Rev. Doug Taylor needed a hand. Not just any hand, but one with “street smarts.”
“You need three things to work with me,” Taylor said. “Guts, grits and the gospel.”
Taylor found his man in the Rev. James Span. “James loves the Bible and has street smarts,” he said.
Boy, does he ever.
“I ran this street,” said the former drug dealer. Span was on the run from the Pennsylvania law when he settled into his hideaway on Knox Street, one of Lewiston’s rougher sections of town. “I sold so much drugs at that basketball court,” said Span as he gestured toward Kennedy Park at the end of the street. “I was on the fast road to hell.”
It was during that time that his life changed dramatically.
“I was sitting in the car getting high and the Holy Spirit fell upon me. I started crying,” Span said. “I can’t get high no more, I got to preach the gospel,” he explained to his buddy sharing the buzz of the drugs. “‘Damn, this must be some good weed,'” Span said he remembered his friend saying.
“I was addicted to alcohol. I was addicted to marijuana. I was addicted to cigarettes. I was addicted to cocaine,” Span said. “With God’s help, I quit everything except cigarettes at that time.” He has since given up the smokes as well.
The night Span was “saved,” he created his own ministry, Living Running Water, and was a regular on the church pew after that. His wife at the time liked the idea of becoming a minister’s wife, but that quickly faded, he said. “The more I went to church the more my wife went to the club” and the marriage did not last.
Span convinced the pastor at Christ Temple in Auburn to give him a chance and Span’s new career was born. One Friday night a month, Span was the church’s youth pastor.
He would surely cross paths with Taylor if he stuck with youth ministry. Taylor is the pastor at The Jesus Party, a widely popular Lewiston church for at-risk children. Span and Taylor talked during a tent revival in the same park Span once sold drugs. Taylor knew Span’s troubled past would make him a good fit to work with the youth at his children’s ministry and asked him to be assistant pastor.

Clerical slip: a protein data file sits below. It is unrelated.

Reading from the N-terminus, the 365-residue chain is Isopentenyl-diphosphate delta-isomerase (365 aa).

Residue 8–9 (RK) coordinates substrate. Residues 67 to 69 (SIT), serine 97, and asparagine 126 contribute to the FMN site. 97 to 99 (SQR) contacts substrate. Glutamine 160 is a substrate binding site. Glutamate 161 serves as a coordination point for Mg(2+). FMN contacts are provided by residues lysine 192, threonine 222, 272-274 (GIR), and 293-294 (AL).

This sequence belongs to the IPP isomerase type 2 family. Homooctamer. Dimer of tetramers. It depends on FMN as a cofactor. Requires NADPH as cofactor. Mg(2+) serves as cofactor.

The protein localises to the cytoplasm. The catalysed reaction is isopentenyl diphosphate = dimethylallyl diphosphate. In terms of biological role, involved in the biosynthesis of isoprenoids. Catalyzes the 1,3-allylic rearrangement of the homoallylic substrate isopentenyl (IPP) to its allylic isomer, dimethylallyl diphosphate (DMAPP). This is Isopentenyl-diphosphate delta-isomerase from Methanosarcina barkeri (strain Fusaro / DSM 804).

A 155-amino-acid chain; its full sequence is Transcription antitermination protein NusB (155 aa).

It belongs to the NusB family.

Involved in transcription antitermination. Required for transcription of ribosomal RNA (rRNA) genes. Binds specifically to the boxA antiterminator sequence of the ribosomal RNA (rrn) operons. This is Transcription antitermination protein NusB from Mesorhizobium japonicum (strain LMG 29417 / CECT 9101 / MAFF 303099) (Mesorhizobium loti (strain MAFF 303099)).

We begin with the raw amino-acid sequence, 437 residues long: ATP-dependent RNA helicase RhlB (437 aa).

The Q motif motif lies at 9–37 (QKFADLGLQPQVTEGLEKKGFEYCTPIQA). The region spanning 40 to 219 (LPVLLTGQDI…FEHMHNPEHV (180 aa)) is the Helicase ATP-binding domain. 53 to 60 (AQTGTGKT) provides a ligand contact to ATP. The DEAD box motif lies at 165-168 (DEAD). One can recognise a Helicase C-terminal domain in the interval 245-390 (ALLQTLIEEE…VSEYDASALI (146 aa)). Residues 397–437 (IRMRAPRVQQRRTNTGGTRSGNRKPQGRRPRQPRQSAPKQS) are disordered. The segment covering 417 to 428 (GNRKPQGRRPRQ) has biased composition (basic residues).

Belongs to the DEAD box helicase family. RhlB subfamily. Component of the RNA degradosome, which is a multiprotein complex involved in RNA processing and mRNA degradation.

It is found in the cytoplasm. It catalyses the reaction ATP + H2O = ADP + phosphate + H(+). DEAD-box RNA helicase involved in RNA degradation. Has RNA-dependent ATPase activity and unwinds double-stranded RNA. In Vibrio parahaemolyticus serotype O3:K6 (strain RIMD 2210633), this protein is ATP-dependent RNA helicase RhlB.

“He’s white lightning and I’m black thunder,” joked Span, who is black. Taylor, who is white, said having a diverse staff definitely has been a benefit in an increasingly diverse city. “James and I work pretty good together,” Taylor said.
Span can relate to at-risk youth. “He has a wealth of knowledge and a lot of experience,” Taylor said.
Span shared some of that experience during a church service that recognized Alcohol Awareness Month. “I became an alcoholic at a very young age,” he said. “I started drinking when I was 9 after my mother died. Mom died of cirrhosis of the liver and dad did too.”
His father died when Span was 13, but he does not blame alcoholic parents for his history of heavy drinking. “I never believed that I was born an alcoholic,” Span said. “I was trying to cover up mom’s death. I was drunk because I was covering up the pain. When alcohol was not enough, I went to marijuana.”
Span started smoking weed when he was 12 and drinking hard liquor in the eighth-grade locker room before morning classes. “It’s nothing that I brag about. It’s just the lifestyle I lived,” he said. “I was suspended from school 14 or 15 times a year.”
Span is now 42 and living in Auburn with his wife, Christine, and 2-year-old son Isaiah. When he isn’t preaching the gospel or writing letters to men and women in prison, Span works as a telemarketer. A big part of his check pays child support for the four other children he fathered with four different women. “That’s how crazy I was,” he admits.
Span recently visited a child’s family in downtown Lewiston near where he had been stabbed. “I never thought I would be doing ministry work next door to where I got stabbed,” Span said. But the incident that happened in the empty lot right next door to The Jesus Party is a constant reminder of Span’s message.
“Whatever you are going through, Jesus can save you,” Span tells the children. “How God helped me, he can help you … God is a good guy.”